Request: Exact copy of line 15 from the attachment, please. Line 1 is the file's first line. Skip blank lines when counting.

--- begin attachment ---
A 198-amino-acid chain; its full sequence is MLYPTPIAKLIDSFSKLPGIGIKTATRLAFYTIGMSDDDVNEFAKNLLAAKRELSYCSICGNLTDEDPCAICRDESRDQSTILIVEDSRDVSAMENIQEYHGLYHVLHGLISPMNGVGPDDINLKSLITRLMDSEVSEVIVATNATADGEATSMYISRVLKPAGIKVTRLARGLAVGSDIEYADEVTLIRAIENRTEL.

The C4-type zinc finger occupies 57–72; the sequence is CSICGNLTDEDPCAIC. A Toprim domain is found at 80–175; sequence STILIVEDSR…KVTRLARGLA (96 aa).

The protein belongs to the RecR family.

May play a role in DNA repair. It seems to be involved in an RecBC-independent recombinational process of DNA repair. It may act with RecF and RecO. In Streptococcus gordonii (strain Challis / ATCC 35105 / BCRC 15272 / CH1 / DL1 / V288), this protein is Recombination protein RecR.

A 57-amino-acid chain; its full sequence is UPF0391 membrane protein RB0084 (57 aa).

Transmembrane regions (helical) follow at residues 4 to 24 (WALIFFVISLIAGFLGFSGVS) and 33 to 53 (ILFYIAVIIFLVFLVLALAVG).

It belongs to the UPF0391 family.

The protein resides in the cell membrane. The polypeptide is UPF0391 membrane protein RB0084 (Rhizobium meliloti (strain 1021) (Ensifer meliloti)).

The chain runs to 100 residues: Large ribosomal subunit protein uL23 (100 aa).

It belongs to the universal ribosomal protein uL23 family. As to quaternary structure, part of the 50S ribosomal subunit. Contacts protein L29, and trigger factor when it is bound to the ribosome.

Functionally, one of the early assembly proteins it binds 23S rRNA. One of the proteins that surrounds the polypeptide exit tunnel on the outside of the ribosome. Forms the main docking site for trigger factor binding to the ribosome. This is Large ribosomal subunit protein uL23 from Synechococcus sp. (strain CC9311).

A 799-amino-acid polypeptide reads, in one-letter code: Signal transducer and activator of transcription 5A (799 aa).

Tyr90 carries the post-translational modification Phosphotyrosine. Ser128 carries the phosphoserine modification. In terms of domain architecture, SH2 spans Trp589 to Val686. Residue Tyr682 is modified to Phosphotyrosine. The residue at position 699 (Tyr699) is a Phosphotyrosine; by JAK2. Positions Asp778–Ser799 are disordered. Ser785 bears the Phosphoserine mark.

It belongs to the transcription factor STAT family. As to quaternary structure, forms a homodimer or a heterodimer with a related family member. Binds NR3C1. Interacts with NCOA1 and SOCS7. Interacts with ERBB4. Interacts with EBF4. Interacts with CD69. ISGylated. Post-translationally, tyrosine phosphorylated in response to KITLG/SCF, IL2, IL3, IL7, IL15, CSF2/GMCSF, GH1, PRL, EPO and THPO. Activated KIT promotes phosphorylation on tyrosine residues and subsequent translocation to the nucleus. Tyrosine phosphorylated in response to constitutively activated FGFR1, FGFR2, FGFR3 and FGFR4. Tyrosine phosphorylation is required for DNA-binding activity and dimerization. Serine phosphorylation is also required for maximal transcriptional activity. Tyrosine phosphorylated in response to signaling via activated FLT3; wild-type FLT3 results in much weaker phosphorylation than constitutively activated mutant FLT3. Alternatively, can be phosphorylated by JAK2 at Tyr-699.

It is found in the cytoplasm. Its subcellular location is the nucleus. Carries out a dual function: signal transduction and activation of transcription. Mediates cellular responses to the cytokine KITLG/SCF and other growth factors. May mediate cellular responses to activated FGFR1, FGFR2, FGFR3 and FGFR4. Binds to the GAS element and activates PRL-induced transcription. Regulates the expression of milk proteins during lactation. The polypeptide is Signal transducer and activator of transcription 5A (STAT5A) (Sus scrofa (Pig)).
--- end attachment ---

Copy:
It is found in the cytoplasm. Its subcellular location is the nucleus. Carries out a dual function: signal transduction and activation of transcription. Mediates cellular responses to the cytokine KITLG/SCF and other growth factors. May mediate cellular responses to activated FGFR1, FGFR2, FGFR3 and FGFR4. Binds to the GAS element and activates PRL-induced transcription. Regulates the expression of milk proteins during lactation. The polypeptide is Signal transducer and activator of transcription 5A (STAT5A) (Sus scrofa (Pig)).